It's quite bright, and has satisfyingly deep black levels and rich colours. It might not have the pixel density to square up to its bigger brothers, but it will at least make your photos look lovely and colourful.
There's 8GB of internal storage as standard, of which 5GB is available for use. That's not going to last long once you start snapping away at full resolution, so you'll need to make use of the microSD card slot. You can set all photos and videos to save to the card and, thanks to a software update from Samsung, you're able to install some apps to the card too.
Processor and performance
Stuffed inside the body is a 1.5GHz dual-core processor -- again, a precipitous downgrade from the monstrous quad-core brute (octo-core in some places) in the true S4. Perhaps unsurprisingly, it didn't perform well in my benchmark tests.
It achieved 1,176 in the Geekbench test. By comparison, the similarly specced Galaxy S4 Mini did better at 1,875, while the standard S4 racked up a blistering 3,087. Similarly, on the Quadrant test, the Zoom achieved 4,420, putting it alongside older phones such as the HTC One X.
It's a real shame that Samsung hasn't packed in more potent hardware, as editing high-resolution snaps can be quite demanding of the mediocre processor. Editing photos in Snapseed was doable, but I've certainly had a more snappy experience on other, more powerful phones.
It was just about able to cope with playing Grand Theft Auto: Vice City, although the gameplay often became quite stuttery -- something of a problem when you're trying to hightail it away from pursuing police. The even more demanding N.O.V.A 3 was too much to even load properly.
It does have enough power for the everyday essentials, though. Navigating around the Android interface was fairly responsive and you won't notice its lack of power when posting updates to Twitter or Facebook.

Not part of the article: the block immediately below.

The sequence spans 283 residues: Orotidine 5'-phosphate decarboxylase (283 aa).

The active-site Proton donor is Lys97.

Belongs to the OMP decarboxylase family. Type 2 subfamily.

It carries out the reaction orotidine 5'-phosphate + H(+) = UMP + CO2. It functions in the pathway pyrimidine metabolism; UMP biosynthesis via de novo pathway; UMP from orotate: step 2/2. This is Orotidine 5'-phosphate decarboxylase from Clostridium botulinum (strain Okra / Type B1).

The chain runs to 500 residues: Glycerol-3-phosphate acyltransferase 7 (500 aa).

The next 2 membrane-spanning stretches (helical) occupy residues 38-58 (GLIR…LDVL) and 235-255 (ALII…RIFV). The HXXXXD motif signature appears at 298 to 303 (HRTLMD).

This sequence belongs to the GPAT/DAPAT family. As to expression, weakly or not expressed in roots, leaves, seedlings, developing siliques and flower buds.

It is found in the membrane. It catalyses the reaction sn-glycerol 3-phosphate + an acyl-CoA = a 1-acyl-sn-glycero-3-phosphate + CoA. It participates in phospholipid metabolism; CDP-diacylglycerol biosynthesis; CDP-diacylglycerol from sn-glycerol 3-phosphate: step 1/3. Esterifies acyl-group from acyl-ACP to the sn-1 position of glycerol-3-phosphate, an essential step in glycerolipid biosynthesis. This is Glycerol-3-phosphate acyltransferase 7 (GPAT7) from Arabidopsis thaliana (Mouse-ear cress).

With a chunky 2,330mAh battery stuffed inside, the S4 Zoom should be able to keep going for a decent amount of time away from a plug. Indeed, I found it to be pretty long-lasting when using it primarily as a phone. If you're fairly cautious, you shouldn't struggle to eke out a day of use.
As with all phones though, actual times will depend entirely on how you use it. Taking lots of photos with the flash on and zooming in and out will quickly deplete your precious power. Spend the morning snapping away and you'll almost certainly need to top it up at lunchtime.
If you want to maximise your shooting time away from the power, keep screen brightness turned down, avoid streaming music over 3G and turn off Bluetooth. Even so, if you're heading out to a bar after a full day of use, you'd be wise to keep an external battery pack such as the Mophie Juice Pack Duo if you want power for Spotify on your way home.
With its massive sensor, impressive megapixel count and 10x optical zoom, the Galaxy S4 Zoom may seem like the shutterbug's phone of choice. It's certainly the only phone to opt for right now if you value zooming in on things above anything else, although its image quality in general isn't significantly better than other high-end smart phones.
Its significantly increased size over the standard Galaxy S4, together with its pared-down specs, means it's definitely not a good choice for an everyday phone.